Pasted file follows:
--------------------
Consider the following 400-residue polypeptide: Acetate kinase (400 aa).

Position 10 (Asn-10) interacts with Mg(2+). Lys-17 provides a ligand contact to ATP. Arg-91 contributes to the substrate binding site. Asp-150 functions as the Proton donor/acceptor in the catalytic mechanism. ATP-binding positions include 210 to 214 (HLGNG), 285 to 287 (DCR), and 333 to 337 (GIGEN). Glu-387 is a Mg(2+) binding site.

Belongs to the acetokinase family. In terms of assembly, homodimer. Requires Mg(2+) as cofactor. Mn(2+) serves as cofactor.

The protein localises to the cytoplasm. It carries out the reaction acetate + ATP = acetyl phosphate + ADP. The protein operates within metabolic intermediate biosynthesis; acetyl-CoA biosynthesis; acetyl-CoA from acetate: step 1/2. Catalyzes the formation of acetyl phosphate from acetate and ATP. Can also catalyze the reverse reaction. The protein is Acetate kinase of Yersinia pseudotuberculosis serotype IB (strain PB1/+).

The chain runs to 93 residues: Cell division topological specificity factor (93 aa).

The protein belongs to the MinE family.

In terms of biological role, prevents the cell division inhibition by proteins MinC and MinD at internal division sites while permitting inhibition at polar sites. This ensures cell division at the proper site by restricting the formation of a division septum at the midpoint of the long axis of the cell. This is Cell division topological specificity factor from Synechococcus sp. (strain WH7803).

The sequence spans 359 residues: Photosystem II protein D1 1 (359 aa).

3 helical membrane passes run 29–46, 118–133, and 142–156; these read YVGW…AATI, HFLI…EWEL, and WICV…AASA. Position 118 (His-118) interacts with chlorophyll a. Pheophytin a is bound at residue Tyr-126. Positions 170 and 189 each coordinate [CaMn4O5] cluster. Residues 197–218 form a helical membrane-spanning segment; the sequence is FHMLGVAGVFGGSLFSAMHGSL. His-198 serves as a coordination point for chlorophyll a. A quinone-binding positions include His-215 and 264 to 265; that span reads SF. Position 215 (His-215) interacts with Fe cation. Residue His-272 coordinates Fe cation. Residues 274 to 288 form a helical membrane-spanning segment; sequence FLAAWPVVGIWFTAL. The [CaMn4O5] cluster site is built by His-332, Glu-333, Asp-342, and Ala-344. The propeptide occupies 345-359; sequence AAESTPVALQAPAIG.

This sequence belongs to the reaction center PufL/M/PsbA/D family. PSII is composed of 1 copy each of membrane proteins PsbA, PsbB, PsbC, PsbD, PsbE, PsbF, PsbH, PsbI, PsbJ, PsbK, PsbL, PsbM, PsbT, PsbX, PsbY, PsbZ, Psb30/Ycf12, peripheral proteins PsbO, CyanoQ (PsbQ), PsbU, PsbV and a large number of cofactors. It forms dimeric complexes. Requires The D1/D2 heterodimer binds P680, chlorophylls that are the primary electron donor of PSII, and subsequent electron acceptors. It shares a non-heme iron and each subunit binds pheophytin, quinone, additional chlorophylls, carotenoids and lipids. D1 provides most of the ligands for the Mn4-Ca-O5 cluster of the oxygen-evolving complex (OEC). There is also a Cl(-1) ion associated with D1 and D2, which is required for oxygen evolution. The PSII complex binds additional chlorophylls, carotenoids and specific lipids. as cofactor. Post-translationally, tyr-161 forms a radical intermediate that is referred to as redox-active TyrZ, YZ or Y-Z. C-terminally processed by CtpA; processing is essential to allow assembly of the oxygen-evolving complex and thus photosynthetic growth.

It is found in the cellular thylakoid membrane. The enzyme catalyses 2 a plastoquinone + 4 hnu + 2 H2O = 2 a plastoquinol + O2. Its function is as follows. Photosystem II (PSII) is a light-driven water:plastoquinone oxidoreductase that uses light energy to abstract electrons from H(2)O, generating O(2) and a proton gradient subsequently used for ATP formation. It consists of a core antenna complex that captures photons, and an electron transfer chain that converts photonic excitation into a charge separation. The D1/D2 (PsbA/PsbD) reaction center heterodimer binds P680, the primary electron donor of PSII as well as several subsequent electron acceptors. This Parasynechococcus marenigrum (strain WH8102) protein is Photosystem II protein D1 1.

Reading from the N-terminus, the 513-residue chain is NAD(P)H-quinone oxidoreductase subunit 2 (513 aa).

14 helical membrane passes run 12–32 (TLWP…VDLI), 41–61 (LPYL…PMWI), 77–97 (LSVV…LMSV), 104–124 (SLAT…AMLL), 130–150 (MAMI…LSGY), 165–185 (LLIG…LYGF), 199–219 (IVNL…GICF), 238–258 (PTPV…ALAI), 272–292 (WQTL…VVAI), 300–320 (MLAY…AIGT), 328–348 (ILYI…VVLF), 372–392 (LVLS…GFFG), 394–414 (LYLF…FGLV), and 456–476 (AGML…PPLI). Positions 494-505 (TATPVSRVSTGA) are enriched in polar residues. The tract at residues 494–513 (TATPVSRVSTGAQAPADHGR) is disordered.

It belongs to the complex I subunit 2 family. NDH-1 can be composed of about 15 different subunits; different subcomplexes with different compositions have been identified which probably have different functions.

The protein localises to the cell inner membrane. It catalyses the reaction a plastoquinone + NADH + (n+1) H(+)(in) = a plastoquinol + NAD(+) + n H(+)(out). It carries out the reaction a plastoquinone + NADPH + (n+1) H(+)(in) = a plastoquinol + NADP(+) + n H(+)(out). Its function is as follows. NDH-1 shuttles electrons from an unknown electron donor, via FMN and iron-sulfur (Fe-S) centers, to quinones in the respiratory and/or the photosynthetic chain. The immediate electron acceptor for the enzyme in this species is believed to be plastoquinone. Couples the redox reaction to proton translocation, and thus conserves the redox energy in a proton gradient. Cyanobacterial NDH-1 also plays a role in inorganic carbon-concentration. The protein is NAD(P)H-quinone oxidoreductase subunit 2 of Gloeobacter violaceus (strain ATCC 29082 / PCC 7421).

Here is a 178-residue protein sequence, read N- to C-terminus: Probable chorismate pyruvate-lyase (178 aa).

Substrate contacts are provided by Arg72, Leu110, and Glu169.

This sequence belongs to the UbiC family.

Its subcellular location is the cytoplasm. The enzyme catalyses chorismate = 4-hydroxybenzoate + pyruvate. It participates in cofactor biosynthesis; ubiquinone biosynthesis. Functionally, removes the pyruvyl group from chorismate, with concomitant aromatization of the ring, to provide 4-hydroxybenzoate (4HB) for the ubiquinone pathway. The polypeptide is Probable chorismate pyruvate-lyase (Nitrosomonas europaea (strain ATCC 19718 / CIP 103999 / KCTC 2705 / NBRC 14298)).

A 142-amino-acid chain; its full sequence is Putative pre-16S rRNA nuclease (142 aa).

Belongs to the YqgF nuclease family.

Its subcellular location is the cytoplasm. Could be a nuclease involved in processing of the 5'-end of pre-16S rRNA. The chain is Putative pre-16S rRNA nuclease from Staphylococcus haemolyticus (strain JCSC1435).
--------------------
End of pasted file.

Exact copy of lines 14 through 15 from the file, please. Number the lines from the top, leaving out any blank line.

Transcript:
It belongs to the complex I subunit 2 family. NDH-1 can be composed of about 15 different subunits; different subcomplexes with different compositions have been identified which probably have different functions.

The protein localises to the cell inner membrane. It catalyses the reaction a plastoquinone + NADH + (n+1) H(+)(in) = a plastoquinol + NAD(+) + n H(+)(out). It carries out the reaction a plastoquinone + NADPH + (n+1) H(+)(in) = a plastoquinol + NADP(+) + n H(+)(out). Its function is as follows. NDH-1 shuttles electrons from an unknown electron donor, via FMN and iron-sulfur (Fe-S) centers, to quinones in the respiratory and/or the photosynthetic chain. The immediate electron acceptor for the enzyme in this species is believed to be plastoquinone. Couples the redox reaction to proton translocation, and thus conserves the redox energy in a proton gradient. Cyanobacterial NDH-1 also plays a role in inorganic carbon-concentration. The protein is NAD(P)H-quinone oxidoreductase subunit 2 of Gloeobacter violaceus (strain ATCC 29082 / PCC 7421).